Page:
4. A completely screwed-up schedule. Kids live by their own schedules. Sure, you can get them onto a schedule, but it will still mess yours up. We don't eat dinner at a normal time, partly because of the kids. Get Tivo, because television schedules don't often coincide with kids' schedules.

This makes it sound like I'm bitter, I'm aware. I'm not. The three years since Mia was born have been the most wonderful in my life. Despite living in hell and, well, a rather inconvenient automobile accident, it has been superb. I wouldn't change anything (well, maybe I wouldn't have taken Mia for a ride on 18 April 2003, but that's water under the bridge). All of the incoveniences about being a parent, the joy you feel outweighs them all. I know people who don't seem very happy about being a parent. Maybe some people feel that way about me! I don't understand it, though. It is a truly awesome experience. Mia and Norah drive me crazy, but they give me such a great feeling when I think about them and interact with them.

I'm not the greatest father, I'll admit. I get angry at them, and I probably don't make Mia work as often as she should, and when I can't figure out what to do with them, I take them to the mall. The mall rules. But I love them both, and I wish people would treat parenting more seriously. Your life will change completely. You can't expect to do the same things you once did. And that's not a bad thing.

Monday, August 29, 2005

My girl wants to party all the time

Mia had a birthday party on Saturday. Her birthday is tomorrow (30 August) but that's a Tuesday - you can't have a party on a Tuesday! So we had it on Saturday.

It was fun. I e-mailed a bunch of people and invited them, but only did it a week in advance - we weren't sure if we were going to have one, and decided too late to send out invitations. On Saturday we weren't sure if anyone was going to come. We had confirmations from a few people, but who knows with people anymore? Who knows???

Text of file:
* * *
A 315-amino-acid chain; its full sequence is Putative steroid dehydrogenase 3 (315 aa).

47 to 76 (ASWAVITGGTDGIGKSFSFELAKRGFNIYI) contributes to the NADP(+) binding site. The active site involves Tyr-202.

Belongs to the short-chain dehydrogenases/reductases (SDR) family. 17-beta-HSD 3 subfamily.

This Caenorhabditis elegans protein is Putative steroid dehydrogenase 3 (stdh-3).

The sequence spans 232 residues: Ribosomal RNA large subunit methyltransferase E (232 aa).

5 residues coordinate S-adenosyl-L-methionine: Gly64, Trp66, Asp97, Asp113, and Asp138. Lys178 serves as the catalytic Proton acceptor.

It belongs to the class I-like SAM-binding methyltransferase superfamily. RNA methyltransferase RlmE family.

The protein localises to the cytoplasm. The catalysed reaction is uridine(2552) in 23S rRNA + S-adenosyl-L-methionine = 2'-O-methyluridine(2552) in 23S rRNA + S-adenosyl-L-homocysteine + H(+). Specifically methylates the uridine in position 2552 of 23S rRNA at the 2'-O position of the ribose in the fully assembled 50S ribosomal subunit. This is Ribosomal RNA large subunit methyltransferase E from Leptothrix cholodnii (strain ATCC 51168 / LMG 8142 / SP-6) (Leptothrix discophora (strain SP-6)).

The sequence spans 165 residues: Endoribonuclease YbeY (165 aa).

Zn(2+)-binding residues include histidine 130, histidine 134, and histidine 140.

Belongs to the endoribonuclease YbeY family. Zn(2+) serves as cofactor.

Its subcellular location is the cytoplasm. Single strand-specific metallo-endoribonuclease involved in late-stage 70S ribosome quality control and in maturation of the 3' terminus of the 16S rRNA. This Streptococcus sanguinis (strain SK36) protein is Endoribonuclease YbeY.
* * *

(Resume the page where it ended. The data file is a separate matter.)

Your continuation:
Finally, people showed up. Well, her speech therapist showed up, because Saturday is her normal day to see Mia. So that was fun - she had some good stuff to eat and then got some cake in her. Surprisingly enough, she doesn't really like cake that much - she did long ago, but those days are gone. We're not sure why, either - she likes pudding, which is sweet, but not cake anymore. We're not that terribly upset.

Yazil showed up with her daughter Alondra, whom I had never met, so that was fun. Yazil claims her daughter misbehaved, but she didn't really - she's just 14 months old and likes to explore everything. One of my old bosses came, as did Mia's old caretaker from her day care. She loves Mia (who doesn't, really?) and is always happy to see her. We hung out for a while, and then we went outside and ate grilled meats. Mia and Alondra sat by the pool with their feet in the water. Alondra splashed a great deal, and Mia looked at her as if to say "You really should be more mature." Mia often takes this attitude with other kids - it's weird. It's kind of like because she can't do all sorts of things, she looks on with derision at those who can. I wish she could splash and crawl and jump, of course, but it's kind of funny to look at her when she is observing others. She can be such a goofball, but when other kids are around, she's all business.